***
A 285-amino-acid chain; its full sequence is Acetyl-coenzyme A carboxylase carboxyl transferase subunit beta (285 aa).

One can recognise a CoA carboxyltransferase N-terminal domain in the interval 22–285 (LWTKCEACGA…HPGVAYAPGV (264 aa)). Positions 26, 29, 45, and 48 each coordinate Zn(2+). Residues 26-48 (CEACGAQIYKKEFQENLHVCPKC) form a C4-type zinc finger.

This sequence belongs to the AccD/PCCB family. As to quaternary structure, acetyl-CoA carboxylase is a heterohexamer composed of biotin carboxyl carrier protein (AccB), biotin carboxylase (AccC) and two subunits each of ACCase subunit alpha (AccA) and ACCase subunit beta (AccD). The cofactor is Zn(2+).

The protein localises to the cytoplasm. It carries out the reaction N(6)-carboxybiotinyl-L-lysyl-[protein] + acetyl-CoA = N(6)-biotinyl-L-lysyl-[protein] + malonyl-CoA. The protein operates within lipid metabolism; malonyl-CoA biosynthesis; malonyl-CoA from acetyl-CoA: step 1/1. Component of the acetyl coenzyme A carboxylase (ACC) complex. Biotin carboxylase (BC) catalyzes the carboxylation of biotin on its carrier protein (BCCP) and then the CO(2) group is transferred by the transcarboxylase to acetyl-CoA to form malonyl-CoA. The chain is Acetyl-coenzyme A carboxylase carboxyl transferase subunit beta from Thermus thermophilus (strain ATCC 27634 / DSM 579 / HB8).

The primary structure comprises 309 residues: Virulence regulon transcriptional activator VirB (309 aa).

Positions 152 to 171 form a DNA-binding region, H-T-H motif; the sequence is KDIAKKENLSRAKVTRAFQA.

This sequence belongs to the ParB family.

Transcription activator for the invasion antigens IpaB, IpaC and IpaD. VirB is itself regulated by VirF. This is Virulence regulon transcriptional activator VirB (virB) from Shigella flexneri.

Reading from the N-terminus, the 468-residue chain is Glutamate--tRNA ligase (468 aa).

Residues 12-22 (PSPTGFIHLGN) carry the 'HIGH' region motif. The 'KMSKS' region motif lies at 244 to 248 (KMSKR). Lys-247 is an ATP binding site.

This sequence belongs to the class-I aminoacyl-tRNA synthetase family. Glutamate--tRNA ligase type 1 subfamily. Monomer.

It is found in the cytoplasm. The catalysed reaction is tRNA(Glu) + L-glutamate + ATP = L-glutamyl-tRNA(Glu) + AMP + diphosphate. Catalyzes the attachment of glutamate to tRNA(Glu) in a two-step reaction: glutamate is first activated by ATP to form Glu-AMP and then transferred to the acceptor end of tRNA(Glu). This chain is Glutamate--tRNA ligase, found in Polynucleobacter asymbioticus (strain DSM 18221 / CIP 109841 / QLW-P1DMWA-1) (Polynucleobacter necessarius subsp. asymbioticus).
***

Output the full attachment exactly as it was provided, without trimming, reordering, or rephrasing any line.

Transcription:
A 285-amino-acid chain; its full sequence is Acetyl-coenzyme A carboxylase carboxyl transferase subunit beta (285 aa).

One can recognise a CoA carboxyltransferase N-terminal domain in the interval 22–285 (LWTKCEACGA…HPGVAYAPGV (264 aa)). Positions 26, 29, 45, and 48 each coordinate Zn(2+). Residues 26-48 (CEACGAQIYKKEFQENLHVCPKC) form a C4-type zinc finger.

This sequence belongs to the AccD/PCCB family. As to quaternary structure, acetyl-CoA carboxylase is a heterohexamer composed of biotin carboxyl carrier protein (AccB), biotin carboxylase (AccC) and two subunits each of ACCase subunit alpha (AccA) and ACCase subunit beta (AccD). The cofactor is Zn(2+).

The protein localises to the cytoplasm. It carries out the reaction N(6)-carboxybiotinyl-L-lysyl-[protein] + acetyl-CoA = N(6)-biotinyl-L-lysyl-[protein] + malonyl-CoA. The protein operates within lipid metabolism; malonyl-CoA biosynthesis; malonyl-CoA from acetyl-CoA: step 1/1. Component of the acetyl coenzyme A carboxylase (ACC) complex. Biotin carboxylase (BC) catalyzes the carboxylation of biotin on its carrier protein (BCCP) and then the CO(2) group is transferred by the transcarboxylase to acetyl-CoA to form malonyl-CoA. The chain is Acetyl-coenzyme A carboxylase carboxyl transferase subunit beta from Thermus thermophilus (strain ATCC 27634 / DSM 579 / HB8).

The primary structure comprises 309 residues: Virulence regulon transcriptional activator VirB (309 aa).

Positions 152 to 171 form a DNA-binding region, H-T-H motif; the sequence is KDIAKKENLSRAKVTRAFQA.

This sequence belongs to the ParB family.

Transcription activator for the invasion antigens IpaB, IpaC and IpaD. VirB is itself regulated by VirF. This is Virulence regulon transcriptional activator VirB (virB) from Shigella flexneri.

Reading from the N-terminus, the 468-residue chain is Glutamate--tRNA ligase (468 aa).

Residues 12-22 (PSPTGFIHLGN) carry the 'HIGH' region motif. The 'KMSKS' region motif lies at 244 to 248 (KMSKR). Lys-247 is an ATP binding site.

This sequence belongs to the class-I aminoacyl-tRNA synthetase family. Glutamate--tRNA ligase type 1 subfamily. Monomer.

It is found in the cytoplasm. The catalysed reaction is tRNA(Glu) + L-glutamate + ATP = L-glutamyl-tRNA(Glu) + AMP + diphosphate. Catalyzes the attachment of glutamate to tRNA(Glu) in a two-step reaction: glutamate is first activated by ATP to form Glu-AMP and then transferred to the acceptor end of tRNA(Glu). This chain is Glutamate--tRNA ligase, found in Polynucleobacter asymbioticus (strain DSM 18221 / CIP 109841 / QLW-P1DMWA-1) (Polynucleobacter necessarius subsp. asymbioticus).